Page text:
How do you usually check your tire pressure? Do you go by feel, relying on those finely calibrated meat paws, or do you pull out a trusty gauge in order to make sure you've got exactly the right amount of air in there? Topeak's Shuttle Gauge Digital is aimed at the latter crowd, with a digital readout capable of measuring tire (or shock) pressure down to .5 psi. A swiveling head makes it easy to read the LCD screen, and there's a bleed valve on the back side to let off any excess air pressure without needing to remove the gauge.
The Shuttle Gauge can also be attached to a pump, whether that's to provide more accuracy than the dial-type gauges typically found on floor pumps, or to impress your friends with your trailside tire inflation precision.
Shuttle Gauge Digital Details
• Measure pressures up to 300 psi / 20.7 bar
• Rotatable head
• Can be attached to floor or hand pump
• Auto-off function
• Weight: 102 grams
• MSRP: $64.95 USD
Capable of measuring up to 300 psi / 20.7 bar, and powered by one CR2032 battery, the Shuttle Gauge Digital retails for $64.95 USD. Performance
Operating the Shuttle Gauge is about as straightforward as it gets – push it over the valve, rotate the aluminum lever to lock it into place, and bingo, you now know how much pressure is in your tire. Too much air? There's a small button on the backside of the device to bleed off any excess.
Using the gauge with a pump is a little more involved, but it's still not exactly complicated – one side fits into the pump, and the other receives the tire valve. The male end of the gauge, the portion that goes into a pump, can either be set up to simulate a Presta or Shrader valve via the included adapter. It'll depend on the pump you're using, but I found the fit was more secure in the Shrader configuration – the wider valve helped reduce the amount of wobbliness.
In all honesty, I found attaching the gauge to a pump more hassle than it was worth. I preferred to inflate the tire, remove the pump, and then check the pressure with the gauge. Having the double-stack of gauge and pump head seemed unnecessarily complicated to me.Topeak Shuttle Gauge vs Smart Gauge D2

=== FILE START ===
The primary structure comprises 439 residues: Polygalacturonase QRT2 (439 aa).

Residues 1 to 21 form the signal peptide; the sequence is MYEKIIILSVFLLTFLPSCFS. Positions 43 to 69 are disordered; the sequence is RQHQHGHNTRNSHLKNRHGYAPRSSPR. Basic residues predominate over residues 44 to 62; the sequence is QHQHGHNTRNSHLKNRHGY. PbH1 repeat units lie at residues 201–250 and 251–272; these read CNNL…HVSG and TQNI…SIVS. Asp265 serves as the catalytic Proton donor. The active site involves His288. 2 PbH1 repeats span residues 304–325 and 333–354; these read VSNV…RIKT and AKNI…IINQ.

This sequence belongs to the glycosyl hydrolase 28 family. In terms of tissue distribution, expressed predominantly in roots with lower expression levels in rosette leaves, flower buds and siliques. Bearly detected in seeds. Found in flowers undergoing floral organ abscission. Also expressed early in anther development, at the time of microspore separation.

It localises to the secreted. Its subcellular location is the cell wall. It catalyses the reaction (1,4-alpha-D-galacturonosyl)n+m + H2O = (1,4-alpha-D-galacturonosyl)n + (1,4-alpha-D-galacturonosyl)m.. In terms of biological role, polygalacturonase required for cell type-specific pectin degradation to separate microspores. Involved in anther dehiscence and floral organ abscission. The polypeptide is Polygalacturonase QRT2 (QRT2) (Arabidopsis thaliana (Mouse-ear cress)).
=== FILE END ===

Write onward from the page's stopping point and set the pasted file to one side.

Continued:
For the last month or so I've been switching back and forth between Topeak's Smart Gauge D2, which I already had in my toolbox, and the Shuttle Gauge, in order to see which one I preferred. Here's the quick rundown: Ergonomics / Operation:
Ask any mechanic – the way a tool fits and feels in your hand is a crucial detail, especially if it's something you'll be using nearly every day. The rectangular shape of the Shuttle Gauge is a little odd, especially the depression where the battery sits – at first I thought that there was a part missing, but that's just how it's designed. It doesn't feel as natural in my hand as the Smart Gauge, and the addition of the locking mechanism means that it takes two hands to operate.
The Smart Gauge emits an audible “beep” once the tire pressure has been read, something the Shuttle Gauge doesn't do. In addition, the Smart Gauge's bleed valve is in a better location, and it can be quickly switched between Shrader and Presta valves with the flick of a lever. Point: Smart GaugeAccuracy:
The key with any gauge is to use the same one – switching back and forth between different models can result in different readings. The Shuttle Gauge gets the point here due to the fact that it displays results in half-pound increments, which could be useful for extra-obsessive riders, or fat bikers who run extremely low pressures. Price:
The Shuttle Gauge can be attached to a pump, something that's not possible with the Smart Gauge, but that also raises the price by nearly $20. If that's not a feature you're interested in, the Smart Gauge is the way to go. Pinkbike's Take